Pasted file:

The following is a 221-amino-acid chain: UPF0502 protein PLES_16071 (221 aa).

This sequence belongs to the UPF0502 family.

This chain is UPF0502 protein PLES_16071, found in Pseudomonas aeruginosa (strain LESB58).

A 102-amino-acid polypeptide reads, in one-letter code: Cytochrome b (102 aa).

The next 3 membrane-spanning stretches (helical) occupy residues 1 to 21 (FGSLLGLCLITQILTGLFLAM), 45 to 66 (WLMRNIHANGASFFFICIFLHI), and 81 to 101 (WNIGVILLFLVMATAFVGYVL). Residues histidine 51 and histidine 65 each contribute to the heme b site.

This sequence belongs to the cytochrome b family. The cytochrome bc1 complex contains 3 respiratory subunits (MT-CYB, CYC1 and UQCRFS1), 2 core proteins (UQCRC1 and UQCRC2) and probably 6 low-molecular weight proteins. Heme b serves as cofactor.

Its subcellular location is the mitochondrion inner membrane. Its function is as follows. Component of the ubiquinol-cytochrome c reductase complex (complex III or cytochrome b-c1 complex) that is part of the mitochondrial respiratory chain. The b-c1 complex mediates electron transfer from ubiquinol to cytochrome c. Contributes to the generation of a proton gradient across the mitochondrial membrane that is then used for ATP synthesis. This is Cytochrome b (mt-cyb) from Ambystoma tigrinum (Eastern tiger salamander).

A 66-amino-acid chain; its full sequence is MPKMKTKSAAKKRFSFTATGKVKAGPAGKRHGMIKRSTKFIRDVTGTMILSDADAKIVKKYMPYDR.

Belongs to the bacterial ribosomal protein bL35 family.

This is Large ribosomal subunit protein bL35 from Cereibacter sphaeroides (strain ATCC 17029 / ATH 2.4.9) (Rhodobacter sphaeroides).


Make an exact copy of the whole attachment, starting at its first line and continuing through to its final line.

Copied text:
The following is a 221-amino-acid chain: UPF0502 protein PLES_16071 (221 aa).

This sequence belongs to the UPF0502 family.

This chain is UPF0502 protein PLES_16071, found in Pseudomonas aeruginosa (strain LESB58).

A 102-amino-acid polypeptide reads, in one-letter code: Cytochrome b (102 aa).

The next 3 membrane-spanning stretches (helical) occupy residues 1 to 21 (FGSLLGLCLITQILTGLFLAM), 45 to 66 (WLMRNIHANGASFFFICIFLHI), and 81 to 101 (WNIGVILLFLVMATAFVGYVL). Residues histidine 51 and histidine 65 each contribute to the heme b site.

This sequence belongs to the cytochrome b family. The cytochrome bc1 complex contains 3 respiratory subunits (MT-CYB, CYC1 and UQCRFS1), 2 core proteins (UQCRC1 and UQCRC2) and probably 6 low-molecular weight proteins. Heme b serves as cofactor.

Its subcellular location is the mitochondrion inner membrane. Its function is as follows. Component of the ubiquinol-cytochrome c reductase complex (complex III or cytochrome b-c1 complex) that is part of the mitochondrial respiratory chain. The b-c1 complex mediates electron transfer from ubiquinol to cytochrome c. Contributes to the generation of a proton gradient across the mitochondrial membrane that is then used for ATP synthesis. This is Cytochrome b (mt-cyb) from Ambystoma tigrinum (Eastern tiger salamander).

A 66-amino-acid chain; its full sequence is MPKMKTKSAAKKRFSFTATGKVKAGPAGKRHGMIKRSTKFIRDVTGTMILSDADAKIVKKYMPYDR.

Belongs to the bacterial ribosomal protein bL35 family.

This is Large ribosomal subunit protein bL35 from Cereibacter sphaeroides (strain ATCC 17029 / ATH 2.4.9) (Rhodobacter sphaeroides).